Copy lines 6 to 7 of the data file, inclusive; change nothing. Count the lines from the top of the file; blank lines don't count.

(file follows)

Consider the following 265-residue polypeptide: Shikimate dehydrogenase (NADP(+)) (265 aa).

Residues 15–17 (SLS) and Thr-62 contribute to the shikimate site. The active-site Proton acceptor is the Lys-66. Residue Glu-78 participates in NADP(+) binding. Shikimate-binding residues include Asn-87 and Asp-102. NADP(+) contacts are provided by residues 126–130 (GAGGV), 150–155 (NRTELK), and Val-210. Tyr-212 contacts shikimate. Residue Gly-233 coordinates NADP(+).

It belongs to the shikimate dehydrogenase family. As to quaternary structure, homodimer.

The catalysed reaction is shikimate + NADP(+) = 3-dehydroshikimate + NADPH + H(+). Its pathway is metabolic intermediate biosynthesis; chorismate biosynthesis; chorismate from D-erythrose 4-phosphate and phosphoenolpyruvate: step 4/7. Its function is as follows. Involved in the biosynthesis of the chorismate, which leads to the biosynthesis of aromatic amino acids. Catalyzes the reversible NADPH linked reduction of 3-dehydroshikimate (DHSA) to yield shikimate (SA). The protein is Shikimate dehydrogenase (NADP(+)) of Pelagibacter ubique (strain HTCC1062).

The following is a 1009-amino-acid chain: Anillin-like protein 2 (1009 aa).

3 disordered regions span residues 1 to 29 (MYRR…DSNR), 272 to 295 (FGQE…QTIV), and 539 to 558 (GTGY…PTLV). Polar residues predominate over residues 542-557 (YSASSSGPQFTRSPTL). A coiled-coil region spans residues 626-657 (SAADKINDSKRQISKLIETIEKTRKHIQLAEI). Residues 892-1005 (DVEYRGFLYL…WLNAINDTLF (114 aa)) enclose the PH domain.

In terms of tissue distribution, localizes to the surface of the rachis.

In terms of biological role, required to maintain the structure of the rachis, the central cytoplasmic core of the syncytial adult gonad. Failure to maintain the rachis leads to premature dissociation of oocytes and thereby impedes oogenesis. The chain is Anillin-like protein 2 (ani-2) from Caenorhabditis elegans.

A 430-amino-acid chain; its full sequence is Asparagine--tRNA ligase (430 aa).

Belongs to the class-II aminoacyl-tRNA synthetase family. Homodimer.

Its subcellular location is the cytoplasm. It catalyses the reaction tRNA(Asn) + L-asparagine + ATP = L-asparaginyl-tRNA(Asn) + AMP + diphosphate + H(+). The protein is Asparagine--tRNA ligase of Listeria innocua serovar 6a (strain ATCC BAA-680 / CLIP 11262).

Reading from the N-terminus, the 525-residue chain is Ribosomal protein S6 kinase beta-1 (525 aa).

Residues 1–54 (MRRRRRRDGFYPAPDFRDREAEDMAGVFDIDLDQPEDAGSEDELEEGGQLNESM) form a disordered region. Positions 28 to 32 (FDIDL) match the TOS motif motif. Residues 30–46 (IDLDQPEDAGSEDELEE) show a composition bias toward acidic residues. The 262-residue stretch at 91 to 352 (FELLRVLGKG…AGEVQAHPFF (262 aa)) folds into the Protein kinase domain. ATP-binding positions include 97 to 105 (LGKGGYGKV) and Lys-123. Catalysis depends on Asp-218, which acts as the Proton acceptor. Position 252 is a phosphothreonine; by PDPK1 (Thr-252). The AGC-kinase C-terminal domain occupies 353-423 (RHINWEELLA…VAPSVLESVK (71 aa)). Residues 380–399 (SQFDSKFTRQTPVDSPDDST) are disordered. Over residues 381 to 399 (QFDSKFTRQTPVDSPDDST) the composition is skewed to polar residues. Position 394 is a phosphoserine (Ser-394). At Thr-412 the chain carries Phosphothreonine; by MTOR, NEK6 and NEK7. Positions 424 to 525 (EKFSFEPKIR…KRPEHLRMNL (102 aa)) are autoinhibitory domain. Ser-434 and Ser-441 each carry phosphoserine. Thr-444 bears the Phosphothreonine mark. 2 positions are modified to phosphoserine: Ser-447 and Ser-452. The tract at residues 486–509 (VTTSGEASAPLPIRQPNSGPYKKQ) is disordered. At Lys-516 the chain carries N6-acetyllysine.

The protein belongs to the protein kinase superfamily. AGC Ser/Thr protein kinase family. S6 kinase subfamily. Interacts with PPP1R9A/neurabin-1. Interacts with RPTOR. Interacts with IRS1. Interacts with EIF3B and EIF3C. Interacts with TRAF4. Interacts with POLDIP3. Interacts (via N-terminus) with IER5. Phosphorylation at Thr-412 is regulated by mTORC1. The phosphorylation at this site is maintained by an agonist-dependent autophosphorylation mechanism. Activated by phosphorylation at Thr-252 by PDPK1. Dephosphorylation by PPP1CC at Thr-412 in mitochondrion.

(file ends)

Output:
3 disordered regions span residues 1 to 29 (MYRR…DSNR), 272 to 295 (FGQE…QTIV), and 539 to 558 (GTGY…PTLV). Polar residues predominate over residues 542-557 (YSASSSGPQFTRSPTL). A coiled-coil region spans residues 626-657 (SAADKINDSKRQISKLIETIEKTRKHIQLAEI). Residues 892-1005 (DVEYRGFLYL…WLNAINDTLF (114 aa)) enclose the PH domain.

In terms of tissue distribution, localizes to the surface of the rachis.